We propose and investigate a paradigm for activity recognition, distinguishing the "on-going activity" recognition task (OGA) from that addressing "complete activities" (CA). The former starts from a time interval and aims to discover which activities are going on inside it. The latter, in turn, focuses on terminated activities and amounts to taking an external perspective on activities. We argue that this distinction is quite natural and the OGA task has a number of interesting properties; e.g., the possibility of reconstructing complete activities in terms of on-going ones, the avoidance of the thorny issue of activity segmentation, and a straightforward accommodation of complex activities, etc. Moreover, some plausible properties of the OGA task are discussed and then investigated in a classification study, addressing: the dependence of classification performance on the duration of time windows and its relationship with actional types (homogeneous vs. non-homogeneous activities), and on the assortments of features used. Three types of visual features are exploited, obtained from a data set that tries to balance the pros and cons of laboratory-based and naturalistic ones. The results provide partial confirmation to the hypothesis and point to relevant open issues for future work. © 2010 Springer-Verlag London Limited.

What is happening now? Detection of activities of daily living from simple visual features / Lepri, B.; Mana, N.; Cappelletti, A.; Pianesi, F.; Zancanaro, M.. - In: PERSONAL AND UBIQUITOUS COMPUTING. - ISSN 1617-4909. - 14:8(2010), pp. 749-766. [10.1007/s00779-010-0290-z]

What is happening now? Detection of activities of daily living from simple visual features

Lepri B.;Mana N.;Pianesi F.;Zancanaro M.
2010-01-01

Abstract

We propose and investigate a paradigm for activity recognition, distinguishing the "on-going activity" recognition task (OGA) from that addressing "complete activities" (CA). The former starts from a time interval and aims to discover which activities are going on inside it. The latter, in turn, focuses on terminated activities and amounts to taking an external perspective on activities. We argue that this distinction is quite natural and the OGA task has a number of interesting properties; e.g., the possibility of reconstructing complete activities in terms of on-going ones, the avoidance of the thorny issue of activity segmentation, and a straightforward accommodation of complex activities, etc. Moreover, some plausible properties of the OGA task are discussed and then investigated in a classification study, addressing: the dependence of classification performance on the duration of time windows and its relationship with actional types (homogeneous vs. non-homogeneous activities), and on the assortments of features used. Three types of visual features are exploited, obtained from a data set that tries to balance the pros and cons of laboratory-based and naturalistic ones. The results provide partial confirmation to the hypothesis and point to relevant open issues for future work. © 2010 Springer-Verlag London Limited.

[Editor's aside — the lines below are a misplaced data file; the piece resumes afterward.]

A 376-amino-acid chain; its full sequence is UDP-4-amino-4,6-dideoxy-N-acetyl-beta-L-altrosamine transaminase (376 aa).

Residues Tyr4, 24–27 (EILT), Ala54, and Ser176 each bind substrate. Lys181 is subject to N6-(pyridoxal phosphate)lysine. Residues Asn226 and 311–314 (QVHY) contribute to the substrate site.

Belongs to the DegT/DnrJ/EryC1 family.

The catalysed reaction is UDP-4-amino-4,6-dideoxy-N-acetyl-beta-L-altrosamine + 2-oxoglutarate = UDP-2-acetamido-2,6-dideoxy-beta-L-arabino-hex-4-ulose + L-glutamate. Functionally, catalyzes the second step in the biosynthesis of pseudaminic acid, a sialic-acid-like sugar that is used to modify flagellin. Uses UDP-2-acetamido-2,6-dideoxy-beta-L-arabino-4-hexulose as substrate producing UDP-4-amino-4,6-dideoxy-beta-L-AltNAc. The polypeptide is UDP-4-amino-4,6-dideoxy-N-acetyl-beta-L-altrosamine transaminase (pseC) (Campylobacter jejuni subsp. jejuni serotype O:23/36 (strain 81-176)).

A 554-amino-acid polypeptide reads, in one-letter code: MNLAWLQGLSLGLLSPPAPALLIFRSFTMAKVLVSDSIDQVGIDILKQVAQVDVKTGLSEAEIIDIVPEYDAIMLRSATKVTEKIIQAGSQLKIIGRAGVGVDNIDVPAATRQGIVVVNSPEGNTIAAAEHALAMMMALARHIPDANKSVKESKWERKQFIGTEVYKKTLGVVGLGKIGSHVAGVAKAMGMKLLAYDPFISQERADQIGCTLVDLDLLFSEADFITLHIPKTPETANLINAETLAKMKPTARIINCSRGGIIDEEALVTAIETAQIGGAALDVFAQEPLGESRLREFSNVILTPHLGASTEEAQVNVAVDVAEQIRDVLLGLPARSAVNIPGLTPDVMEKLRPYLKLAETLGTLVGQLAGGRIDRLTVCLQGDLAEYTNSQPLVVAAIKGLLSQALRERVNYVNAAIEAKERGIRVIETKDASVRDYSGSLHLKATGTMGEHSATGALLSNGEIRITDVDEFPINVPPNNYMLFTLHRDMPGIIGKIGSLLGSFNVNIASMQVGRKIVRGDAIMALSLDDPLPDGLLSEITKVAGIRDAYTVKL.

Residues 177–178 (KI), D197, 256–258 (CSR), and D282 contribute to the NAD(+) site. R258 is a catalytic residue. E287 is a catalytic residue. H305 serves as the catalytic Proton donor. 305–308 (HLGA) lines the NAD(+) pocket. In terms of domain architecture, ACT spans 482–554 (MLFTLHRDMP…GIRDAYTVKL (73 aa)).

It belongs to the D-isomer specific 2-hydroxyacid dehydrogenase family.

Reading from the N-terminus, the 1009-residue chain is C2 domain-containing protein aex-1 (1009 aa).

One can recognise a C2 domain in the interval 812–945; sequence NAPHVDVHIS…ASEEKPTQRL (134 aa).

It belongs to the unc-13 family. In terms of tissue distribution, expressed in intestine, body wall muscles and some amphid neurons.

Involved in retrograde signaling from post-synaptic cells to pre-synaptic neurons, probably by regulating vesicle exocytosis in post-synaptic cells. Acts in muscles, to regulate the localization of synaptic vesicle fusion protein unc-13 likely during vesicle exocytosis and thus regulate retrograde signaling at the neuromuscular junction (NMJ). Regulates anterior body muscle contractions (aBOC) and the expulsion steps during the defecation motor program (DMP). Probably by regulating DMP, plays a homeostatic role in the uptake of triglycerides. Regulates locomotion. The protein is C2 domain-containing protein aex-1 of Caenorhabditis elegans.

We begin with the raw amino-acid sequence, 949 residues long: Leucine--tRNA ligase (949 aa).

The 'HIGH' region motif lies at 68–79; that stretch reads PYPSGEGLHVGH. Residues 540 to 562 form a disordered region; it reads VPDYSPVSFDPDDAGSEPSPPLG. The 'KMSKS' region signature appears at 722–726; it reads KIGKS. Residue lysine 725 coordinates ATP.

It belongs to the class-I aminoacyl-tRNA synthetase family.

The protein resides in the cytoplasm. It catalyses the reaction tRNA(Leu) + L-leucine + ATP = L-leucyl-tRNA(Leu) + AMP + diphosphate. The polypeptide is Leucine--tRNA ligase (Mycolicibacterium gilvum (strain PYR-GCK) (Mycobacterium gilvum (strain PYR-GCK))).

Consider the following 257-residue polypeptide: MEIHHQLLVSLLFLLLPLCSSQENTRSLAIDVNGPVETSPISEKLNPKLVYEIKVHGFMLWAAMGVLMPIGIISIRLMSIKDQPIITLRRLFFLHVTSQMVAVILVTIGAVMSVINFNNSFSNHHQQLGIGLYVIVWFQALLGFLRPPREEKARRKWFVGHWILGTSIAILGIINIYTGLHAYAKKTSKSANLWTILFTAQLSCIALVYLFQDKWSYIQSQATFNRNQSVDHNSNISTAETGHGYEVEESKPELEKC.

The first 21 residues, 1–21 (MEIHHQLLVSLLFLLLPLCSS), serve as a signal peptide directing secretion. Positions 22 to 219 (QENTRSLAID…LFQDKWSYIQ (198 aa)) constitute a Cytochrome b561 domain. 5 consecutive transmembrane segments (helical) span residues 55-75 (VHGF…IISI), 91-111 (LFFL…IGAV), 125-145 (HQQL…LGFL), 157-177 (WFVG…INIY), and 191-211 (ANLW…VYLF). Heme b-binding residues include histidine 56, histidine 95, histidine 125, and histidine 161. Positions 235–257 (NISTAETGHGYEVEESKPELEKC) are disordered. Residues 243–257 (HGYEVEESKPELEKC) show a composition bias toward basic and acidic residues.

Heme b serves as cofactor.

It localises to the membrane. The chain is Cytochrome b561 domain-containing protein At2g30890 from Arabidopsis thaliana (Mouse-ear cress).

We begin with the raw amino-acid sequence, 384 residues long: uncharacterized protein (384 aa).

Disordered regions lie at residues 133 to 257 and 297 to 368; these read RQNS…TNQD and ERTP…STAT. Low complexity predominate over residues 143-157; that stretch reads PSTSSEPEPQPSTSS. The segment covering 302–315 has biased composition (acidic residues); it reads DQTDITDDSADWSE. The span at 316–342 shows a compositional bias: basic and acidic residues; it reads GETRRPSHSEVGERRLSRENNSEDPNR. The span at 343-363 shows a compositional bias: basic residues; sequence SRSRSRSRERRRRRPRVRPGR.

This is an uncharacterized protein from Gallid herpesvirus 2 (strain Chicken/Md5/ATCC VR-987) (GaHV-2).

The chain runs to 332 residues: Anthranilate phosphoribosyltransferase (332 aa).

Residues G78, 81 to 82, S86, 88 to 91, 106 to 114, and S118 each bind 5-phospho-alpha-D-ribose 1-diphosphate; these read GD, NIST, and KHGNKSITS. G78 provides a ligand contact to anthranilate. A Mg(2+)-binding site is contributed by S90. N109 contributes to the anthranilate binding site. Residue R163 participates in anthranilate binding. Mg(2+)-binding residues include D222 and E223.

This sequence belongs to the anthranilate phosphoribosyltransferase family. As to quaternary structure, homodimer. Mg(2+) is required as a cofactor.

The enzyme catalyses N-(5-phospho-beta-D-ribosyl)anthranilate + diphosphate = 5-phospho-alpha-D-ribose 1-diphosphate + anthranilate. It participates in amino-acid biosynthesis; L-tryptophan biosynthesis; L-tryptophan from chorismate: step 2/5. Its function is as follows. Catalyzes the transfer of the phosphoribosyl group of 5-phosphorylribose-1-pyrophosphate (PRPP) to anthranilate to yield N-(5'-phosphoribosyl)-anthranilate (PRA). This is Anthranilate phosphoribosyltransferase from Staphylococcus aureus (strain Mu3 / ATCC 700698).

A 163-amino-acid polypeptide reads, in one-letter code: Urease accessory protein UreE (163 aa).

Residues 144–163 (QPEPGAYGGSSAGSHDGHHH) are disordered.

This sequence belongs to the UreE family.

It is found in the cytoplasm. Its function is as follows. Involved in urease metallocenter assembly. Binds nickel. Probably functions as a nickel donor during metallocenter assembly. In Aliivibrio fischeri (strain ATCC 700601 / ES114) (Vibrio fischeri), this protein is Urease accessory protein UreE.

2010
8
Lepri, B.; Mana, N.; Cappelletti, A.; Pianesi, F.; Zancanaro, M.
What is happening now? Detection of activities of daily living from simple visual features / Lepri, B.; Mana, N.; Cappelletti, A.; Pianesi, F.; Zancanaro, M.. - In: PERSONAL AND UBIQUITOUS COMPUTING. - ISSN 1617-4909. - 14:8(2010), pp. 749-766. [10.1007/s00779-010-0290-z]
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Utilizza questo identificativo per citare o creare un link a questo documento: https://hdl.handle.net/11572/284608
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